Nonprofits have steadily increased their adoption of social media and other online engagement strategies. The unifying objective? To convert some of the time individuals are already spending online into supporter loyalty, education, and action.
The online marketing strategies being used are quite diverse, including:
- Facebook Promotions: “Like” our company page, and we will donate $X to charity; Visit our Facebook page, and vote for your favorite charity to receive $X.
- Online Sweepstakes: Make a donation or take a simple quiz to show your knowledge on an important issue, then enter to win a prize.
- Online Contests: Submit an entry (e.g., a T-shirt design; a proposal to solve a global epidemic) for a chance to win funding or a prize; winner selection may combine an expert panel with public voting.
- Customized Online Fundraisers: Individuals or charities can create their own fundraising page on a third party crowdfunding site to raise funds.
- Cause Gaming: Play our game to help generate funds for charity.
Nonprofit marketing experts advise groups adopting social media and online marketing strategies to keep it simple, make it meaningful, and be selective to avoid taxing your limited resources. But what do the lawyers say?
Here are five legal considerations for charities to keep in mind as you consider adopting new internet-based strategies:
1. Understand the structure and limitations of your chosen platform. Each platform has its own set of rules that will affect your options, ranging from the ability to raise funds for a charitable cause (e.g., not via Kickstarter), to the voting mechanisms you can and cannot use (check out Facebook’s promotions guidelines).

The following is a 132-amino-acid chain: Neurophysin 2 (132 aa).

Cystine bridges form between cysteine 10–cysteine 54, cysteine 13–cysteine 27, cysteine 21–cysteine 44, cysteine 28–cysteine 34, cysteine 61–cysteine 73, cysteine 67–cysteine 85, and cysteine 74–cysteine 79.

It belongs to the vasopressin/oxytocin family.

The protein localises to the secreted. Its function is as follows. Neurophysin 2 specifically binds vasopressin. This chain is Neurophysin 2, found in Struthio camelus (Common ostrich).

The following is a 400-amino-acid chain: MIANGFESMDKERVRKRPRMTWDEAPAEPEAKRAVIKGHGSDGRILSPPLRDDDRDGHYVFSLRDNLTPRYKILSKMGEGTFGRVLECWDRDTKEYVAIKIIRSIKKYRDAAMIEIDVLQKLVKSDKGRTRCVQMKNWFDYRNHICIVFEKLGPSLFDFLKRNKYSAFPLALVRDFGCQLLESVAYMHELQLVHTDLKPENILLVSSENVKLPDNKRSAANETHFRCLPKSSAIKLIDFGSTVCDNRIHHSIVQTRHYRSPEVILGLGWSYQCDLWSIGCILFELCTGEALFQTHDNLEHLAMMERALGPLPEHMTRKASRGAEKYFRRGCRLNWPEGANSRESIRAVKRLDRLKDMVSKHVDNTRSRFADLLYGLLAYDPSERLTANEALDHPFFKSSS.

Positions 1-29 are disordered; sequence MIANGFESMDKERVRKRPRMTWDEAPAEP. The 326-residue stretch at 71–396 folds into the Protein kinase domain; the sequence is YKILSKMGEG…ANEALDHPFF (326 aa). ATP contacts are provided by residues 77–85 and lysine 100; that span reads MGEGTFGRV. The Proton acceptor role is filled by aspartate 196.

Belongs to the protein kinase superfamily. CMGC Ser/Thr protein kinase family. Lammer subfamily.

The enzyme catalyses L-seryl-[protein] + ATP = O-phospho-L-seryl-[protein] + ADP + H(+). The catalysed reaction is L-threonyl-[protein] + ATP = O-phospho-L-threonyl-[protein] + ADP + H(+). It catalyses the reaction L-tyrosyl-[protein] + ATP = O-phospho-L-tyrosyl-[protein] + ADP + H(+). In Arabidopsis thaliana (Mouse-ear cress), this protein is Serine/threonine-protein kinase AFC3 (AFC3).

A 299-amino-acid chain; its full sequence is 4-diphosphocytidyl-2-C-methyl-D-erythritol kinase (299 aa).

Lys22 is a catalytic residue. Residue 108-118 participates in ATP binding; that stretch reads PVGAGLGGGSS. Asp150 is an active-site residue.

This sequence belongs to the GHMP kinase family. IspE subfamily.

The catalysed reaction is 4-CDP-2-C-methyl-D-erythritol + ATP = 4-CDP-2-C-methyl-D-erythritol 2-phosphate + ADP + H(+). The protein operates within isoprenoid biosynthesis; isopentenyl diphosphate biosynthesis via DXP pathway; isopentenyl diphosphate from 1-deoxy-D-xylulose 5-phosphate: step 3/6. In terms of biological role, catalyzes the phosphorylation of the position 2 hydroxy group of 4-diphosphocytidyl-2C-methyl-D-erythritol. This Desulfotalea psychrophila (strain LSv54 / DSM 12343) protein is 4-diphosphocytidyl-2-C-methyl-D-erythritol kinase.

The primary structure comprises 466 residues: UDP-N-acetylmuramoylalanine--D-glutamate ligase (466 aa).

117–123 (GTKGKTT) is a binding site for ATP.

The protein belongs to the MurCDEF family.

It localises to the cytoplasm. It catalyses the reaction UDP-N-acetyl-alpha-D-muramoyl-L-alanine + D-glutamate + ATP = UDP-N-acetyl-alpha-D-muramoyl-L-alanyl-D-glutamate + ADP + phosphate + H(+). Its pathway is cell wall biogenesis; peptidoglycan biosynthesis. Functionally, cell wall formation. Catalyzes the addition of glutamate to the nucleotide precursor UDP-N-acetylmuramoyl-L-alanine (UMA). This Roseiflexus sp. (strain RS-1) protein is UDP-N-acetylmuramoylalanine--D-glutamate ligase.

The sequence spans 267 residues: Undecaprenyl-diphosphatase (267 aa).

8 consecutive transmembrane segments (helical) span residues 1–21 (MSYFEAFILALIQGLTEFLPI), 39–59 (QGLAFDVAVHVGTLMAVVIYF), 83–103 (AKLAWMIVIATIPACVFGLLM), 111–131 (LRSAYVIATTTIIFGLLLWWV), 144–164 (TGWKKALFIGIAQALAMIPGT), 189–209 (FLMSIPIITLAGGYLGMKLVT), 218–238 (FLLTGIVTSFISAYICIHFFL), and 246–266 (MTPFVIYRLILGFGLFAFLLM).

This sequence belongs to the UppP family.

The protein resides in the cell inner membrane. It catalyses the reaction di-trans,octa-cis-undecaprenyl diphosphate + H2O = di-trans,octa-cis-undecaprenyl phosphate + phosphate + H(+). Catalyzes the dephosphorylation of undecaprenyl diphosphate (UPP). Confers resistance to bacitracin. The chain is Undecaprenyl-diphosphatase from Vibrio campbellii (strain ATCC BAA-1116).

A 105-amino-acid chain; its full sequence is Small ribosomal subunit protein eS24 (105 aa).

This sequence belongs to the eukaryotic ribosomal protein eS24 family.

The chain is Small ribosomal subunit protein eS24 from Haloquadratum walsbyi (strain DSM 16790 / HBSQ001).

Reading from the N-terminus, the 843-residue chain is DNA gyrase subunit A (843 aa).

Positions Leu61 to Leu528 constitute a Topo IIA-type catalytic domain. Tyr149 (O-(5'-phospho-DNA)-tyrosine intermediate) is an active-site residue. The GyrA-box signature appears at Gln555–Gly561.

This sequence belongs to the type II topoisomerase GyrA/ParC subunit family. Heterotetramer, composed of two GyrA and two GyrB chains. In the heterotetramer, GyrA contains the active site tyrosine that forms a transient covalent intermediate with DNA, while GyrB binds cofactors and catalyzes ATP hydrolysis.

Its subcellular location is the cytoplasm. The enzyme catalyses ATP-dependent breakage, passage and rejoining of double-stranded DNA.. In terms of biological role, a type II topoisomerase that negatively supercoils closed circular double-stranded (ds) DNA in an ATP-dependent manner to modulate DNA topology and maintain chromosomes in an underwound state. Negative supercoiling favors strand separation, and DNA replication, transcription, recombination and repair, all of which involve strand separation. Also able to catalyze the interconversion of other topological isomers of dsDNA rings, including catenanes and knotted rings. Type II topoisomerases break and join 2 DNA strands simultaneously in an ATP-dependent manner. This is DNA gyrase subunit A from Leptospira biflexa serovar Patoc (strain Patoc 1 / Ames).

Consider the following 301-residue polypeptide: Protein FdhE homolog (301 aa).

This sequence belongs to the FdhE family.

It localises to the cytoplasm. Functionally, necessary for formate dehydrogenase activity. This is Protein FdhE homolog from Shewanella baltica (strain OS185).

2. Make sure your promotion rules are clear and thorough. Think about worst case scenarios (e.g., fraud via automated voting) or unexpected situations (e.g., a tie in votes), and build in appropriate protections and procedures. The last thing you want is to have your creative efforts become the next nonprofit social media scandal.
4. Analyze your fundraising regulatory compliance obligations. If your online promotion is helping to raise funds for a charitable cause, you and possibly any third party site you are using to raise funds could be subject to fundraising registration requirements in 40+ states. The Charleston Principles, a nonbinding set of guidelines adopted by state charity regulators in 2001, provide the most concrete guidance for charities and companies engaged in charitable fundraising activities to determine their state compliance obligations (although the regulatory community is actively re-examining those Principles – consider how much the world of internet-based fundraising has changed over the last 11 years!).
5. Promotions laws still apply in cyberspace. Whether you’re dealing with online raffles, contests, or sweepstakes, many of the federal, state and local rules still apply (although certain ones may not, such as sweepstakes rules embedded in the federal Deceptive Mail Prevention and Enforcement Act), and complying with every jurisdiction’s laws can be a challenge. And if you think the internet makes it a snap to take your promotion global, think again. Some jurisdictions regulate promotions so strictly that many groups simply opt to make their promotions void in those locations.
With over a million nonprofits in the U.S. vying for funding and constituents to support their charitable mission, it has become imperative for organizations to find ways to stand out in the marketplace of ideas. With some thoughtful planning, though, charities can harness internet and social media platforms to multiply their impact and reach.